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Review: Where To Invade Next

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The concept here is that the indefatigable Michael Moore “invades” a swag of countries. “Instead of sending in the marines, send in me,” he says. Moore then finds their best and most successful ideas and policies, with the intention of taking them back to America to (hopefully) be adopted. Ironically, as both Moore and others point out, a lot of these concepts originated in the States, but have long since been abandoned there.

Moore covers a lot of ground in both senses of the phrase. Geographically, it involves Italy, France, Finland, Slovenia, Germany, Portugal, Norway, Iceland, and Tunisia. In the process, he interviews extraordinarily impressive people (a young Tunisian woman who speaks eloquently about America’s lack of interest in other countries; the magnificently fair-minded and dignified father of one of Anders Breivik’s shooting-spree victims) and showcases phenomena like Germany’s relentless confronting of its evil past, Portugal’s total abandonment of arrests for drug use, and Norway’s equally liberal jettisoning of revenge-based imprisonment. On the other hand, he also claims that the US devotes almost 60 per cent of its income tax revenue to military expenditure.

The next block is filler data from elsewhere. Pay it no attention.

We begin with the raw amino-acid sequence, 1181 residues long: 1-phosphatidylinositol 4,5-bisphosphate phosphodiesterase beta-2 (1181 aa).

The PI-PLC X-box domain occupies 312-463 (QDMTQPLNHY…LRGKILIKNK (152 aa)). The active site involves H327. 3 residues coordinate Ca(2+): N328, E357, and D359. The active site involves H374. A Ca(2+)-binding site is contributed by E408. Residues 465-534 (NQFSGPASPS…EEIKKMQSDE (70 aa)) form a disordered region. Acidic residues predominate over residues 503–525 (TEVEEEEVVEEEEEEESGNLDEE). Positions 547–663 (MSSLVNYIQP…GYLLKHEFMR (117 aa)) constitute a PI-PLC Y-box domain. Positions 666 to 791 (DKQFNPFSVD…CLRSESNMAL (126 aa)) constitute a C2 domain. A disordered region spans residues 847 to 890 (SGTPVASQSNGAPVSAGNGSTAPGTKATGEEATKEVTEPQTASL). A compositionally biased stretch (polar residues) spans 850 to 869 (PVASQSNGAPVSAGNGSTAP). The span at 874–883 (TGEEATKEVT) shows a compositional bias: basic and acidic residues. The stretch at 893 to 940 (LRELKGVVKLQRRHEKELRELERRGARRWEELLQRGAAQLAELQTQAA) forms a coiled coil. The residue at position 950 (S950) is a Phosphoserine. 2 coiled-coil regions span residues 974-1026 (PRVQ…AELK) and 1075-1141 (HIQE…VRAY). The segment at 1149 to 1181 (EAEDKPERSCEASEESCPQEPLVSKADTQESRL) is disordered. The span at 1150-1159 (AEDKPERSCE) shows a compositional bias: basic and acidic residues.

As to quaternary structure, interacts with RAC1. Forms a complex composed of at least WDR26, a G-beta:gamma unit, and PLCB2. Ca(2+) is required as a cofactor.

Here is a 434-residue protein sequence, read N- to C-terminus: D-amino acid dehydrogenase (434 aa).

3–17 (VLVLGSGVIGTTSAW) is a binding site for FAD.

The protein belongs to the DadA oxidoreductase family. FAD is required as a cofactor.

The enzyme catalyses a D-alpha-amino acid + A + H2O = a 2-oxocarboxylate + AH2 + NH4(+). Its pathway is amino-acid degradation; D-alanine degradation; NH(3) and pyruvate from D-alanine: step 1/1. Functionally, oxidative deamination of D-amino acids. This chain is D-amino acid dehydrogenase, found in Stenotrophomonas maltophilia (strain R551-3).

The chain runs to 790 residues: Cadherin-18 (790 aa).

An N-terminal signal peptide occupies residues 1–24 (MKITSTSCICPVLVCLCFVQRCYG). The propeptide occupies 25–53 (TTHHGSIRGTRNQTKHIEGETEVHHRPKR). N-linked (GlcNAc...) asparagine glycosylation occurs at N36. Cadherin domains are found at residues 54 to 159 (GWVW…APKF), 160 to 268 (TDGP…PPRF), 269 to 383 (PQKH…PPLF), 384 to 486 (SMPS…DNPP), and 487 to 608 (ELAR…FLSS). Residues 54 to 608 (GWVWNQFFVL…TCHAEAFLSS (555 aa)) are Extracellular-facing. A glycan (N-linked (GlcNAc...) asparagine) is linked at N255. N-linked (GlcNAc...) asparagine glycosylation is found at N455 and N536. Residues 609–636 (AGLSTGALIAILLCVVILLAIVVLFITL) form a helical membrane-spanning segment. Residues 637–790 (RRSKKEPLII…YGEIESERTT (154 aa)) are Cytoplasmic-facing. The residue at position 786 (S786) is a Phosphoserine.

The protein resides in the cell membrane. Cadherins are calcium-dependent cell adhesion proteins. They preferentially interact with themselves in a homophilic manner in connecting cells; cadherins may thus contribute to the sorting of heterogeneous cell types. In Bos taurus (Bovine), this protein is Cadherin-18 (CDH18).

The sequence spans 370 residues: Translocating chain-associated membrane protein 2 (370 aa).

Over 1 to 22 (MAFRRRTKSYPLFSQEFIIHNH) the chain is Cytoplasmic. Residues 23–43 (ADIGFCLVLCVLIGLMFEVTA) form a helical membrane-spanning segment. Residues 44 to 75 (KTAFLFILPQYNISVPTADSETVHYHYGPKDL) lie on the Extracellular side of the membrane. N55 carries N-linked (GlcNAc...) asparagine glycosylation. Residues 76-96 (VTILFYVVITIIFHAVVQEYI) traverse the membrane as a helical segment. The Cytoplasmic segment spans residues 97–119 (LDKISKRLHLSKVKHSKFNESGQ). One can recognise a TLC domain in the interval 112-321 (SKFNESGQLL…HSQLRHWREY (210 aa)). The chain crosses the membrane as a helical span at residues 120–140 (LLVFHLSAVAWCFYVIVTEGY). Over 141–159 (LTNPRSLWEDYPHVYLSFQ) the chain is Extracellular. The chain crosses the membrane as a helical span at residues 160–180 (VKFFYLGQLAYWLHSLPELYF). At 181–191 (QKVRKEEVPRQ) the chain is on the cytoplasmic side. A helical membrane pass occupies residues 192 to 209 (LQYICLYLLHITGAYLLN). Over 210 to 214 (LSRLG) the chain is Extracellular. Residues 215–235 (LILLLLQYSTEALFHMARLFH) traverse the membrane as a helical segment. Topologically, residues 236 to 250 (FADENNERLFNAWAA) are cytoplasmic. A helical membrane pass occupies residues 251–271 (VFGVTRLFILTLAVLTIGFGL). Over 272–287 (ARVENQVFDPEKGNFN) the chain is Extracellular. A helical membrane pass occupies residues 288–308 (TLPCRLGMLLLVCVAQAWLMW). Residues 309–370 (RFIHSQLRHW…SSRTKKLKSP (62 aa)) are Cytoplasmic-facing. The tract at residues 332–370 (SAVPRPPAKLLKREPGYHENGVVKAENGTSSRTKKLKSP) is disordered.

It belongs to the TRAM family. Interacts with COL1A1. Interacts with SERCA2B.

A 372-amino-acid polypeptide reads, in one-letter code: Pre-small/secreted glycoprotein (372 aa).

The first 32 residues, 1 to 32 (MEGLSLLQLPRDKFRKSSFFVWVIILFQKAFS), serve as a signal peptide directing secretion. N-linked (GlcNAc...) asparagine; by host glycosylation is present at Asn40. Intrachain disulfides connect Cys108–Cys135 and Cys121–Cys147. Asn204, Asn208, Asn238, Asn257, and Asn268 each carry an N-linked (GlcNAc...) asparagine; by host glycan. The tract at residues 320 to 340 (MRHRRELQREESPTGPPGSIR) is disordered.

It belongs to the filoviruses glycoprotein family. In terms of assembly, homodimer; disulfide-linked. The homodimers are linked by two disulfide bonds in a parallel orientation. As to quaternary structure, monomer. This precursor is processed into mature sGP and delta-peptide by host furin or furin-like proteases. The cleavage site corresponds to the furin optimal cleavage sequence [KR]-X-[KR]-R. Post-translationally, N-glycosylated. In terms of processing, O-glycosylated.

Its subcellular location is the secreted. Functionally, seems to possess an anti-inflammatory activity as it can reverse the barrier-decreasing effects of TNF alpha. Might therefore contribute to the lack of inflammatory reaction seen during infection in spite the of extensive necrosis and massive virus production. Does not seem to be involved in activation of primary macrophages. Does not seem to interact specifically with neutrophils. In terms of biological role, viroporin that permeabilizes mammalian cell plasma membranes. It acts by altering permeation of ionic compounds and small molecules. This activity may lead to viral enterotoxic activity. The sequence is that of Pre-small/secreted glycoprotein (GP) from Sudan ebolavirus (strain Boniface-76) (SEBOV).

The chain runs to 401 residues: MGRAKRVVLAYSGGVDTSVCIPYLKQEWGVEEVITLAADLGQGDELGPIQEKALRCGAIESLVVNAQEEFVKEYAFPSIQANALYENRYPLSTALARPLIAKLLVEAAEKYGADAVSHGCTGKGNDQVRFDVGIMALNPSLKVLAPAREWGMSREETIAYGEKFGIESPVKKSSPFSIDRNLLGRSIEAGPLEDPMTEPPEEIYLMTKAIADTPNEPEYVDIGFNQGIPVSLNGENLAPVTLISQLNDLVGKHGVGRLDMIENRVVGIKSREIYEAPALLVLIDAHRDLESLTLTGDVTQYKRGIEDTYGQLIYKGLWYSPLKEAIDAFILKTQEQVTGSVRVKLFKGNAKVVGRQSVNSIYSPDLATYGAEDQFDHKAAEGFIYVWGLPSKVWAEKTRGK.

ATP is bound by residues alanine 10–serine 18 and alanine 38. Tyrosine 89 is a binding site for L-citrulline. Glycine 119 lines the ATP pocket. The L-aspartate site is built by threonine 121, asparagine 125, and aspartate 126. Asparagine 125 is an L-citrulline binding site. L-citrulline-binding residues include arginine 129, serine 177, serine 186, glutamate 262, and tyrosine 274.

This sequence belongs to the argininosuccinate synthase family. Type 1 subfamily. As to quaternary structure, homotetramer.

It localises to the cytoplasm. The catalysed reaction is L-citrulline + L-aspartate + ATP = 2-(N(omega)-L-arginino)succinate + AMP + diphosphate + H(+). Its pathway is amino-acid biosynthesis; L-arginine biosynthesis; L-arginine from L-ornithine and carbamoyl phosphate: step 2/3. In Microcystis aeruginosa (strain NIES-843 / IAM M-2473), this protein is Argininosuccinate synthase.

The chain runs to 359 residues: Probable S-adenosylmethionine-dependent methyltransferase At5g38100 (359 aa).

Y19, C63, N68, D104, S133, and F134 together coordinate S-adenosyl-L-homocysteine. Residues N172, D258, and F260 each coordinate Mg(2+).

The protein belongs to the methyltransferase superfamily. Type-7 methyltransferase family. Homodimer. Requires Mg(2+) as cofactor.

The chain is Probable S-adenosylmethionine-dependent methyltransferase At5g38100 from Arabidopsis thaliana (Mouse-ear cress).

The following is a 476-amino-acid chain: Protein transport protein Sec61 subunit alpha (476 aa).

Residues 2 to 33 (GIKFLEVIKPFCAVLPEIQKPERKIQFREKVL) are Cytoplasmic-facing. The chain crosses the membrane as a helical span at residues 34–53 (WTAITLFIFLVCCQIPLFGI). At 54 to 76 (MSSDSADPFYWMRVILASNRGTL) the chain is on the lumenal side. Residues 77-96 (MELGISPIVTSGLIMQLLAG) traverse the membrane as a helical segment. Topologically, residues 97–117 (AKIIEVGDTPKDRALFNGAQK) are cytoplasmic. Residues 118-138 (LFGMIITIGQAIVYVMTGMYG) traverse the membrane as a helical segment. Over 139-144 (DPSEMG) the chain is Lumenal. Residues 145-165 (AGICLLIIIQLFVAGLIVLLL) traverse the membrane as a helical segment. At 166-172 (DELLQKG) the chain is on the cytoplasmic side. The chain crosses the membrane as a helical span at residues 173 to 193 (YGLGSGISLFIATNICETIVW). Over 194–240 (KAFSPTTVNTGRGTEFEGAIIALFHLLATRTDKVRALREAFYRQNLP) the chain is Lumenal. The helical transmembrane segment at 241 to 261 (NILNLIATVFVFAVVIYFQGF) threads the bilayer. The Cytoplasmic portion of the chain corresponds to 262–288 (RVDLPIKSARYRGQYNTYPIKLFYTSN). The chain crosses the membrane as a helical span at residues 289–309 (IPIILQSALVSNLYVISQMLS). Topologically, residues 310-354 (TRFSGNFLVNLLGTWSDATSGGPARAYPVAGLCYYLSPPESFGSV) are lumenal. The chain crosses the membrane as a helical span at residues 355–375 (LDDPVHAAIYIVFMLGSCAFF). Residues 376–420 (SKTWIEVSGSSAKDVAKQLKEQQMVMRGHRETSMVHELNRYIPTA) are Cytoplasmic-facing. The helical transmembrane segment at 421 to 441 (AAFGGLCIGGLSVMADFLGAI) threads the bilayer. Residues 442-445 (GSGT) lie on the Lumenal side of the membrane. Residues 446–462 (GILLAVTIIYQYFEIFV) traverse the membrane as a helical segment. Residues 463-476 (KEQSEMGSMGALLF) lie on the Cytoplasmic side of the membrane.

The problem with docos like this is that they risk redundancy by preaching to the converted. It’s hard to imagine, say, a Donald Trump supporter going to see Where To Invade Next…or being swayed by it even if they did. That said, and despite the odd moment of dewy-eyed banality, it’s really well made and researched, proffers a swag of interesting facts (some mindboggling, some touching, some inspiring, and some ghastly) and is definitely worth seeing.

 
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